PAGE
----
Please don't take this as a derogatory response to your post as it was useful statistical and definitive care treatment information. I carry a pretty advanced medical kit but don't have the luxury or blessing of administering anything other than plugging holes and trying to keep people breathing. I can start fluids and insert things into the chest cavities to alleviate unwanted pressures that can make for a very bad day, but even then it's dicey in this day and age no matter your skillset. What I am concerned with is immediate identification and emergency treatment of bites. This is an area that hits home to me as many times I'm on a trip with friends that is way out and far away from anything. Sometimes well over several hours travel under good conditions. Emergency treatment is almost non-existent unless you can establish some form of radio communications and someone on the other end happens to be monitoring to get help. Cellphones are nothing more than worthless much of the time. Even then without definitive treatment things can go south quickly and the prospect of hauling someone for miles to treatment while maintaining an airway and ensuring blood is flowing isn't something I think would make for a good experience. I'm often guilty of waking up in the middle of the night with "Old Man's bladder syndrome" and dropping out of the back of my vehicle onto the ground or climbing out of the tent to go and irrigate the local flora and fauna. I often think about where my feet are going but sometimes do not due to my own stupidity and level of hydration pre slumber. It's kind of like stepping on a cactus, you don't think it will ever happen to you until the realization you just did.
I, too, suffer from an enlarged prostate. It actually turned out to be a blessing in disguise, when I finally went to an urologist about it, we found I had bladder cancer. We caught it in the early stage, and after treatment I am in full remission. But anyway, I bought, at Gander Mountain, one of those red urinal dohickeys that hunters use in treestands. Same design that hospitals use, but a lot tougher. I no longer get out of bed at night, I just roll over on my side and use that. Even if you don't want to use it at your house, I would highly recommend it to you for when you are in a sleeping bag.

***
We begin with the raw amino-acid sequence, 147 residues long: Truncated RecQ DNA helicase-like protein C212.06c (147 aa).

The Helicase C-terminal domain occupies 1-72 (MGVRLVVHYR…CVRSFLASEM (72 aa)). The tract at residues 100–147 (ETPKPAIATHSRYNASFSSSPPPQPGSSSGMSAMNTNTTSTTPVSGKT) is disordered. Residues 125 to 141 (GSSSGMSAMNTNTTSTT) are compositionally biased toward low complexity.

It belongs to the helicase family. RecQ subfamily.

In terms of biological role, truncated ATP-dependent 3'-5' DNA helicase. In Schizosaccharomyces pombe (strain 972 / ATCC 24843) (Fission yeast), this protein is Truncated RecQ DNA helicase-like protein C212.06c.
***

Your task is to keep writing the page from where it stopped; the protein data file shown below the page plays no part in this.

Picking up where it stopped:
It's that time of year again, at least in SoCal/Baja. I just saw this in the news about a man that decapitated a rattle snake, then went to pick the head up and got bit...even recently dead snakes can be dangerous...
Fortunately dogs (and even cats) survive rattlesnake bites an overwhelming percentage of the time. It is an agonizing experience for them, however, with the added confusion because they don't understand why it hurts so badly . . .
A friend had his dog trained with the rattlesnake avoidance training. He told me how they did it. I saw a large bull snake near my place, so put the training collar on the dog and let her find the snake. I didnt say anything, just buzzed her when she went up to it, she jumped back and barked at it like crazy. She wont get too close to them now. When bull snakes show up in the yard I can tell by the bark. So far no rattlesnakes, but I'm glad for the general suspicion and fear of snakes she has.